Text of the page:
Printers will barely have time to come to terms with this month’s record ten per cent paper price increase before they are hit with another likely double digit rise in December, with merchants citing the plummeting Aussie dollar as causing the price of paper for Australian printers to leap again.
And in more bad news for the nation’s under-siege printers some merchants have also hinted at yet another rise to come early next year. Each ten per cent added onto the cost of paper adds around 3-4 per cent to the cost of a print job, which printers are having to ask their customers for as like the merchants they cannot absorb such increases.
The reason is clear enough. Since the current price rise was signalled at the beginning of September the Australian dollar has plunged a further 20 per cent against the US dollar, the Yen and the Euro, although the greenback is the key indicator, as most paper is bought and sold in US dollars.
The new price hike comes as printers around the country are already facing the biggest paper price rise in living memory, with a near universal ten per cent paper price increase this month being implemented by the merchants, and for the exactly same reason. However this rise was instigated when the Aussie dollar fell 12 per cent to around US84c from 95c between mid July and the end of August, now the Aussie dollar is trading at a rock bottom US65c, which means paper is effectively costing merchants another 20 per cent, an increase they will have to pass on to printers.
Although the current global financial situation is so volatile that there is no predicting the ongoing currency valuations the lowering of Aussie interest rates means the very high level of the Aussie dollar is unlikely to be reached again, with many analysts believing the currency will settle around the UC70c-75c range. This means there will be little prospect of a future decrease in prices from the merchants.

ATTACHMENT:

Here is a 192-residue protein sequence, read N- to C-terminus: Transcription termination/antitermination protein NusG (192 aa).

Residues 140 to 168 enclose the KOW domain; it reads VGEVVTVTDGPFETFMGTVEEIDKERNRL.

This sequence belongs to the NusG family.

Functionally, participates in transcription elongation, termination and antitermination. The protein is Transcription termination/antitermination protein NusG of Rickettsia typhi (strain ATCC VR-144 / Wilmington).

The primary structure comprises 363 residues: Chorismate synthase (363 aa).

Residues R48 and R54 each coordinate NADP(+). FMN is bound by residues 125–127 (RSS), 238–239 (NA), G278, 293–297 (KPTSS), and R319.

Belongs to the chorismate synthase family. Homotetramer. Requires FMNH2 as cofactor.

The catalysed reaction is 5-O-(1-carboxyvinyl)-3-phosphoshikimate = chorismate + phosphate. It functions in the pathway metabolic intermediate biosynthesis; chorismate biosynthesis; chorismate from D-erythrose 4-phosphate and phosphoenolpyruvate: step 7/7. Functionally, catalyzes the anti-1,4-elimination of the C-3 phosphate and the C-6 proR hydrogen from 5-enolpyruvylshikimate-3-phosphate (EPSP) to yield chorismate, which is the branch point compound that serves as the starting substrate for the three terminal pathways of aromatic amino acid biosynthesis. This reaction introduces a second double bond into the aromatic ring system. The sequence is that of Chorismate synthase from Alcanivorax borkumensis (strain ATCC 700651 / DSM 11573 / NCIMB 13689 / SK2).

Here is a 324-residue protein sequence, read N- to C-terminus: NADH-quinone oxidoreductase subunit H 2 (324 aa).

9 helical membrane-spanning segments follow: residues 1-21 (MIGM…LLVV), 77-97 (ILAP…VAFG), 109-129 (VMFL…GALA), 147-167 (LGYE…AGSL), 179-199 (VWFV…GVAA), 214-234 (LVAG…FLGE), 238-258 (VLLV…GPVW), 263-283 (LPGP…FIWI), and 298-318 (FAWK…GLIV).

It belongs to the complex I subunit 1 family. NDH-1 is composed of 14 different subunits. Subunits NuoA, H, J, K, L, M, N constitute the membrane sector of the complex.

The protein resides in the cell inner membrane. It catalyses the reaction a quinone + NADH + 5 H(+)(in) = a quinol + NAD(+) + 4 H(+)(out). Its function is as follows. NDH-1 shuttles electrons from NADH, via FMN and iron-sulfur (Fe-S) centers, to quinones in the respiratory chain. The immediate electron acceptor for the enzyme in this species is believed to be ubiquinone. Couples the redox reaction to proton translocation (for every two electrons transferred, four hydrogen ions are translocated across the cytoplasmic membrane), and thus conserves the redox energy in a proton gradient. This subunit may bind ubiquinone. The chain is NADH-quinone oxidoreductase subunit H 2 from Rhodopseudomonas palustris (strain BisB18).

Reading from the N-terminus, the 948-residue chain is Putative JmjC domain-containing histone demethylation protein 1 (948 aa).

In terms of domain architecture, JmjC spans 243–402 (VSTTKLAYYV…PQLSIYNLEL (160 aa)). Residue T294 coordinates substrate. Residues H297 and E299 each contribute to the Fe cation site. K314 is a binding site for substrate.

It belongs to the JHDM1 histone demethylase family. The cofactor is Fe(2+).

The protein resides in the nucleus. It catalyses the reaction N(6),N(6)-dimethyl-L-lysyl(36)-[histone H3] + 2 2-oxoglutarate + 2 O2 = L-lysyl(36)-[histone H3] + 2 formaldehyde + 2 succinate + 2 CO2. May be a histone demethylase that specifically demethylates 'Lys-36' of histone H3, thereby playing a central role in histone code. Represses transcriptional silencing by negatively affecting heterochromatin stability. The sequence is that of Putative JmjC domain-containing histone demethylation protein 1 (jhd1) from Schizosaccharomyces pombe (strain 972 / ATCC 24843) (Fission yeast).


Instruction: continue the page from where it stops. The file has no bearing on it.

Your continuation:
Denis Goodrem, director of CPI Group says, “As we implement previously advised price increases this very month, the rapid change in the value of the Australian dollar has impacted costs of stocks further and immediately. In spite of our considered approach we must look at a second round of double digit price increases and quickly.”
Rohan Dean, general managing marketing PaperlinX merchanting Australasia says the drop in the Australian dollar is making paper purchasing difficult and the industry will likely see an 8 to 12 per cent price increase in December.
He says, “Further price rises are also likely early next year, we have seen our exchange rate disintegrate 30 per cent and a 12 per cent rise just doesn’t cover it. It’s unavoidable because we work with suppliers who deal in US dollars or rate adjusts their price to Australian dollars.”
Dean adds, “It’s going to be tough for the industry, we don’t know what effect it’s going to have yet, people may react by adjusting their spending accordingly.”
Mean while, Gordon Anthonisz, general manager of Edwards Dunlop Paper says earlier this week the company assembled a portion of its monthly mill orders without a firm price against them such was the suddenness and volatility of the Australian currency.
Anthonisz says, “Should there be a drop in demand for paper due to market factors it will unfortunately, still be accompanied by significant price hikes for printers.”
Also commenting was Craig Brown, general manager of Raleigh Paper saying before the major currency shift it was higher input costs, pulp, energy, as well as high demand and a little currency that was driving price upward.
Brown says, “Even if any economic slowdown takes the pressure off some of those inputs, the evident new value of the Aussie dollar has created a real need to lift prices again for stock beyond our October increases. On indents of course the effect is already playing out somewhat dramatically.”
Simon Doggett, managing director of the country’s biggest independent paper merchant KW Doggett is away at present, so no Doggett comment was available.